What does your CEO think about Pharmaceutical Sales Representatives?
In our series about pharmaceutical representatives we have covered factors impacting their job function, market expectations, what needs to be done to launch and market a pharmaceutical product, and what it means to be a professional pharmaceutical representative. Today we are going to discuss the organizational implications and what has to happen throughout the corporation to make this transformation for professional representatives a successful reality.
If we work back from how the market is evolving and what companies need to do to address the changing expectations of a broader and at times, more sophisticated customer (not just physicians), we can see that the implications for change at a pharmaceutical company are organizational and not just for “sales”. This is truly transformational for executives and senior management, R & D, and commercial operations. Companies will fail miserably if they are merely looking at how to change their sales organization (e.g., restructure, new compensation, and new titles).
Of all the issues we could discuss, getting all the functional areas aligned for this change is the one that precludes most pharmaceutical sales organizations from making the fundamental changes they know they should make in light of the evolving new healthcare market. What we are talking about is formulating an organizational strategy that creates a comprehensive culture and support system that embraces the role of the professional representative so they and the company products can succeed in the evolving new healthcare market.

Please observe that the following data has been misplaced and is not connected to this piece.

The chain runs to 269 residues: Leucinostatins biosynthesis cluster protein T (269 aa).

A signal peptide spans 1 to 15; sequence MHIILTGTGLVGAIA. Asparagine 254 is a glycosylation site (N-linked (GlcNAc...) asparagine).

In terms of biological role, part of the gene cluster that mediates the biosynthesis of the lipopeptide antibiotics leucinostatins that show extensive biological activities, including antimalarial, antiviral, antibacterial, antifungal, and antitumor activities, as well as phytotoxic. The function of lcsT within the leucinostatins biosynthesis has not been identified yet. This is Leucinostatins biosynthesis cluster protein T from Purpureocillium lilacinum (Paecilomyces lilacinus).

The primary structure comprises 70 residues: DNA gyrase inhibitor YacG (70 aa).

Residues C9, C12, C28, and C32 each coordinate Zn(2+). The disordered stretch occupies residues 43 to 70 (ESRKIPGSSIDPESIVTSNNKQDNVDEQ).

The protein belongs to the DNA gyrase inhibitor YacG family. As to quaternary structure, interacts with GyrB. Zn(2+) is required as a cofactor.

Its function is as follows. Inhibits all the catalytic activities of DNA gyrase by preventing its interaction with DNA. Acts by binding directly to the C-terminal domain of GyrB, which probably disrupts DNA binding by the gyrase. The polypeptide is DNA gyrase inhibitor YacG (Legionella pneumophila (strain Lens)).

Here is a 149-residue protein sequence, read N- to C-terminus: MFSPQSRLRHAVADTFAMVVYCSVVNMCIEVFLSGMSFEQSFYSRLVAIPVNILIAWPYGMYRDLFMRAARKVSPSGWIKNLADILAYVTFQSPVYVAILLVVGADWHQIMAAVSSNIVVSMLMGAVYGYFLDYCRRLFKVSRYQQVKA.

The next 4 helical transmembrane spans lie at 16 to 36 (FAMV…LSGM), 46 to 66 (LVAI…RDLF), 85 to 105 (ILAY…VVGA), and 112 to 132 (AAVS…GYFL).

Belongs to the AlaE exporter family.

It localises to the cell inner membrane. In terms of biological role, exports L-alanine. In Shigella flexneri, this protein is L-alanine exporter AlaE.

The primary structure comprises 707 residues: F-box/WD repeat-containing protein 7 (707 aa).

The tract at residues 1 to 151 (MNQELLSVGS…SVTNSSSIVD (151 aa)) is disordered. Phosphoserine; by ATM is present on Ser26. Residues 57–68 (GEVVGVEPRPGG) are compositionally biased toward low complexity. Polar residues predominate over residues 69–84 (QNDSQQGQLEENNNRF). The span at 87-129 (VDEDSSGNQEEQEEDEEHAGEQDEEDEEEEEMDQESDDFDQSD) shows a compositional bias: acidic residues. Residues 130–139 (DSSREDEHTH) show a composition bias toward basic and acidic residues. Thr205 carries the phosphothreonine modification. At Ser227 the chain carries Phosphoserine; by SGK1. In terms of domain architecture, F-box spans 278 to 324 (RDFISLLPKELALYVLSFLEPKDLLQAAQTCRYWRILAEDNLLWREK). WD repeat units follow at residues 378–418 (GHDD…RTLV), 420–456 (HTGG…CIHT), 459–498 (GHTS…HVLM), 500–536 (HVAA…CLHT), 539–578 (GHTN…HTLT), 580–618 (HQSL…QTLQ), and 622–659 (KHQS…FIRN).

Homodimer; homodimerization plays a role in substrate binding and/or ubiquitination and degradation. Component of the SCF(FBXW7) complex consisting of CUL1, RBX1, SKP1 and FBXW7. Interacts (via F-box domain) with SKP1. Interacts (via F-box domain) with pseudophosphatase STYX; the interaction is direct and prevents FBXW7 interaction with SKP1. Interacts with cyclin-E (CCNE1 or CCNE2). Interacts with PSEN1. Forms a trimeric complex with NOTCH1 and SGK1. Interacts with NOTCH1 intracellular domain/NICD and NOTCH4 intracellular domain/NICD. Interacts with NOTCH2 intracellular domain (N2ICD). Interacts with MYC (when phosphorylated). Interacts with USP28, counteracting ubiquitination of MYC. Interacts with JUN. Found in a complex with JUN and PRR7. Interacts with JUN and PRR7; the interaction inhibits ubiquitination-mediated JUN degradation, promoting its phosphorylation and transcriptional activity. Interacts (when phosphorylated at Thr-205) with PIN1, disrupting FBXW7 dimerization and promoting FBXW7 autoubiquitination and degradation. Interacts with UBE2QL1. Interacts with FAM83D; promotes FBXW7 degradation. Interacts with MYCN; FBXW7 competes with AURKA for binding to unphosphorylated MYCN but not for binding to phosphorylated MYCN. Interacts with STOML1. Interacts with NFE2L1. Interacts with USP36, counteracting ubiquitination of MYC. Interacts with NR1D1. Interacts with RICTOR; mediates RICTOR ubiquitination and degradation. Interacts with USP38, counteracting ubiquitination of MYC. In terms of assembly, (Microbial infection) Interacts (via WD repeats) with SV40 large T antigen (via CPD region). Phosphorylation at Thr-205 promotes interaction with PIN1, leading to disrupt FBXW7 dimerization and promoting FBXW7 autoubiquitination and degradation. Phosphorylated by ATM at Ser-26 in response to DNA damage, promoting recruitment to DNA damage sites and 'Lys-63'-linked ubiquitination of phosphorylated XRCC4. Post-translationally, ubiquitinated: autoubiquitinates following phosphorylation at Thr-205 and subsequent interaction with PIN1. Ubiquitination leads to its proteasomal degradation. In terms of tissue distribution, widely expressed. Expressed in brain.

The first change that needs to take place is the organizational mindset from the traditional “sales” position to that of the professional representative. Your CEO and executive team play a huge role in this. They must see professional representatives in the light we have described and not as “expendable field people” deployed tactically to drive sales. This mindset change requires that executives and senior management understand the changing healthcare market at the customer level (not just physicians). They must appreciate how the role of professional representative will be different from that of the sales job they have known for decades and probably did themselves. If executives and senior management don’t understand the difference, it will make no sense to implement any of the other organizational changes needed. In fact, the other changes are probably not going to get their support because they will seem like a waste of time and money to the “sales rep” oriented executive team.
If it is not somebody on the executive team proposing the changes it is incumbent on the person or team that is to make sure the executive team fully comprehends and supports the strategy, organizational implications, and the rationale for the changes being proposed. As bureaucratic as large companies can be, but more importantly because of the multi-functional implications, this is not just a discussion over coffee. It will require well thought out planning with a series of discussions to work out details of the functional implications and to garner functional support.
Each company and executive team will be different. Company strategy, financial position, product pipelines, and even the expertise and competency within the organization will factor into how receptive an executive team might be to the magnitude of change being proposed. Whether or not you can get the executive team to buy in and how to do that may be interesting fodder for another series but in our next post, let’s just assume the executive team is on board. They not only understand and are ready for change but embrace it, expects it, and they are ready to support it. I know this is a big assumption but we can’t get to where we need to be without it so let’s play this out in the next few posts. What else has to change? Stay tuned. email@example.com